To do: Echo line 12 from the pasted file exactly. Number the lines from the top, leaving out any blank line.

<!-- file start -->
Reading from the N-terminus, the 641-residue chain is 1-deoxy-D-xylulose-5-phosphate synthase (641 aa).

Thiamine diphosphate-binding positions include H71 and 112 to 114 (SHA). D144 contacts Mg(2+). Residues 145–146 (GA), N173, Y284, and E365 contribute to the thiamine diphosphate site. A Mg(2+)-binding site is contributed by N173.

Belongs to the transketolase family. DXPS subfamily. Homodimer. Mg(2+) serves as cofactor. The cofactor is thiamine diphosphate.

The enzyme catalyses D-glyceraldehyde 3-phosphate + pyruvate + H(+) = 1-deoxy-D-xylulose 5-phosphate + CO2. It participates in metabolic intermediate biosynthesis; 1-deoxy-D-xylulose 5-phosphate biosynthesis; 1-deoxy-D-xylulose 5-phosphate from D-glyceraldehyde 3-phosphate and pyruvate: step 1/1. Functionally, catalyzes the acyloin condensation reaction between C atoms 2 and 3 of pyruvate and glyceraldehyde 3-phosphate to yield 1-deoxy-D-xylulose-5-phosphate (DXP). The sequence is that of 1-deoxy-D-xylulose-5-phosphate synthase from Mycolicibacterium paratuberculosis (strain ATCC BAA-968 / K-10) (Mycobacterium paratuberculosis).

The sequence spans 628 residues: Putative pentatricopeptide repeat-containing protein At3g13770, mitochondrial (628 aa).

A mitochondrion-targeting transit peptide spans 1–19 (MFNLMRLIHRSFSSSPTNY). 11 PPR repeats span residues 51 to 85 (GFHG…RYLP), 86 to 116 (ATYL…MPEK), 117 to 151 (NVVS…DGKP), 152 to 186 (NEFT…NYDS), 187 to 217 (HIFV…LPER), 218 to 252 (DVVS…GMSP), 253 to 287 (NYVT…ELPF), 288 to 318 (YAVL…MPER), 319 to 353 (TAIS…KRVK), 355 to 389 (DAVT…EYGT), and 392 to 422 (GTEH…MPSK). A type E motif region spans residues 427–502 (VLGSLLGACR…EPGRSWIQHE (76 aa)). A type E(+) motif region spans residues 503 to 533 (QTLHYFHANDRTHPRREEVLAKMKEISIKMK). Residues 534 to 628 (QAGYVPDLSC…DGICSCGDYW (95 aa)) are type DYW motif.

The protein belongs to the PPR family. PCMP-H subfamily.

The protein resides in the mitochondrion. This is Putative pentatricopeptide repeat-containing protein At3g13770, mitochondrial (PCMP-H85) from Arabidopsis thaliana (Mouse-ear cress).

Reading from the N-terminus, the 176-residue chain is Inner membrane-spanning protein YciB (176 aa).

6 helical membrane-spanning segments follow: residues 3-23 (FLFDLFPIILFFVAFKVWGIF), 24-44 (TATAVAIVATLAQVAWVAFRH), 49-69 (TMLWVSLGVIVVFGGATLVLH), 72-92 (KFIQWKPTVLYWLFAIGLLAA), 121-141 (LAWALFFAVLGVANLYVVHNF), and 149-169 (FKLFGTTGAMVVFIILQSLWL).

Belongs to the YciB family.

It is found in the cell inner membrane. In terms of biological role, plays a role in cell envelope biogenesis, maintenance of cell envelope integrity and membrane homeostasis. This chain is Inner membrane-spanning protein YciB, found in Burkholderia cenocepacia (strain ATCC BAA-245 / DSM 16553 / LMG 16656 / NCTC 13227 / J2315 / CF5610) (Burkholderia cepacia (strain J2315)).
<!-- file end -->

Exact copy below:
It is found in the cell inner membrane. In terms of biological role, plays a role in cell envelope biogenesis, maintenance of cell envelope integrity and membrane homeostasis. This chain is Inner membrane-spanning protein YciB, found in Burkholderia cenocepacia (strain ATCC BAA-245 / DSM 16553 / LMG 16656 / NCTC 13227 / J2315 / CF5610) (Burkholderia cepacia (strain J2315)).